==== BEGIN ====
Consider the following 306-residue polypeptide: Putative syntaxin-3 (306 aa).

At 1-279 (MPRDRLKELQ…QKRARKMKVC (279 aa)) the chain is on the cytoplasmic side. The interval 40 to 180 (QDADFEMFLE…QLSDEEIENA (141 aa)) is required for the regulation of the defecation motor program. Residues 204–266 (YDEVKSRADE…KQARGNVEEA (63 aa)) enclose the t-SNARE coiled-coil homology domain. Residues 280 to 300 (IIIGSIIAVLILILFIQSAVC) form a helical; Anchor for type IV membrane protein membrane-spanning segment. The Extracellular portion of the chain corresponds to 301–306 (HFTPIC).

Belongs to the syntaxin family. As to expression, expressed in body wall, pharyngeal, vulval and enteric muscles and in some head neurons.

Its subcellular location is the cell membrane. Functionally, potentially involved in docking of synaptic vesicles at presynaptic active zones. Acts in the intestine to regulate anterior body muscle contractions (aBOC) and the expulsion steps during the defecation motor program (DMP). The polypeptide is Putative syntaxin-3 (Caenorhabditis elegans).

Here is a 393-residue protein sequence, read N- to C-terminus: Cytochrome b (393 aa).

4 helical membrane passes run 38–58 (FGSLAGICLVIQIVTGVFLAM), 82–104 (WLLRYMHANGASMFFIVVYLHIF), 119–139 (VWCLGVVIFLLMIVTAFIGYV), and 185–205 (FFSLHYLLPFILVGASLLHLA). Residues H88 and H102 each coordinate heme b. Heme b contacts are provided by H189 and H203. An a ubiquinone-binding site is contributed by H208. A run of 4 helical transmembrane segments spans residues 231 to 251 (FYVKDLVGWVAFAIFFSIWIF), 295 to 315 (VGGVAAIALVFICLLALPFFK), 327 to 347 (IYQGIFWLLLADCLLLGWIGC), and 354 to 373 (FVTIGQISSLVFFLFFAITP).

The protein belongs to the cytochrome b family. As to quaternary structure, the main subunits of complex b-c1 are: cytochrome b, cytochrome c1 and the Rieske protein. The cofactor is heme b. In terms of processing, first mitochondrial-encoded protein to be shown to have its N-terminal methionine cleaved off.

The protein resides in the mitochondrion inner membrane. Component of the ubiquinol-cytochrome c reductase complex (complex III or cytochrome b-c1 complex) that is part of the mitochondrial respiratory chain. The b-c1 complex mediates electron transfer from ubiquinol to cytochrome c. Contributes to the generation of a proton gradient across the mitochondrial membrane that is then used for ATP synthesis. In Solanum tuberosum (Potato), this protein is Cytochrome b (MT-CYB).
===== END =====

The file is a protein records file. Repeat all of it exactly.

Consider the following 306-residue polypeptide: Putative syntaxin-3 (306 aa).

At 1-279 (MPRDRLKELQ…QKRARKMKVC (279 aa)) the chain is on the cytoplasmic side. The interval 40 to 180 (QDADFEMFLE…QLSDEEIENA (141 aa)) is required for the regulation of the defecation motor program. Residues 204–266 (YDEVKSRADE…KQARGNVEEA (63 aa)) enclose the t-SNARE coiled-coil homology domain. Residues 280 to 300 (IIIGSIIAVLILILFIQSAVC) form a helical; Anchor for type IV membrane protein membrane-spanning segment. The Extracellular portion of the chain corresponds to 301–306 (HFTPIC).

Belongs to the syntaxin family. As to expression, expressed in body wall, pharyngeal, vulval and enteric muscles and in some head neurons.

Its subcellular location is the cell membrane. Functionally, potentially involved in docking of synaptic vesicles at presynaptic active zones. Acts in the intestine to regulate anterior body muscle contractions (aBOC) and the expulsion steps during the defecation motor program (DMP). The polypeptide is Putative syntaxin-3 (Caenorhabditis elegans).

Here is a 393-residue protein sequence, read N- to C-terminus: Cytochrome b (393 aa).

4 helical membrane passes run 38–58 (FGSLAGICLVIQIVTGVFLAM), 82–104 (WLLRYMHANGASMFFIVVYLHIF), 119–139 (VWCLGVVIFLLMIVTAFIGYV), and 185–205 (FFSLHYLLPFILVGASLLHLA). Residues H88 and H102 each coordinate heme b. Heme b contacts are provided by H189 and H203. An a ubiquinone-binding site is contributed by H208. A run of 4 helical transmembrane segments spans residues 231 to 251 (FYVKDLVGWVAFAIFFSIWIF), 295 to 315 (VGGVAAIALVFICLLALPFFK), 327 to 347 (IYQGIFWLLLADCLLLGWIGC), and 354 to 373 (FVTIGQISSLVFFLFFAITP).

The protein belongs to the cytochrome b family. As to quaternary structure, the main subunits of complex b-c1 are: cytochrome b, cytochrome c1 and the Rieske protein. The cofactor is heme b. In terms of processing, first mitochondrial-encoded protein to be shown to have its N-terminal methionine cleaved off.

The protein resides in the mitochondrion inner membrane. Component of the ubiquinol-cytochrome c reductase complex (complex III or cytochrome b-c1 complex) that is part of the mitochondrial respiratory chain. The b-c1 complex mediates electron transfer from ubiquinol to cytochrome c. Contributes to the generation of a proton gradient across the mitochondrial membrane that is then used for ATP synthesis. In Solanum tuberosum (Potato), this protein is Cytochrome b (MT-CYB).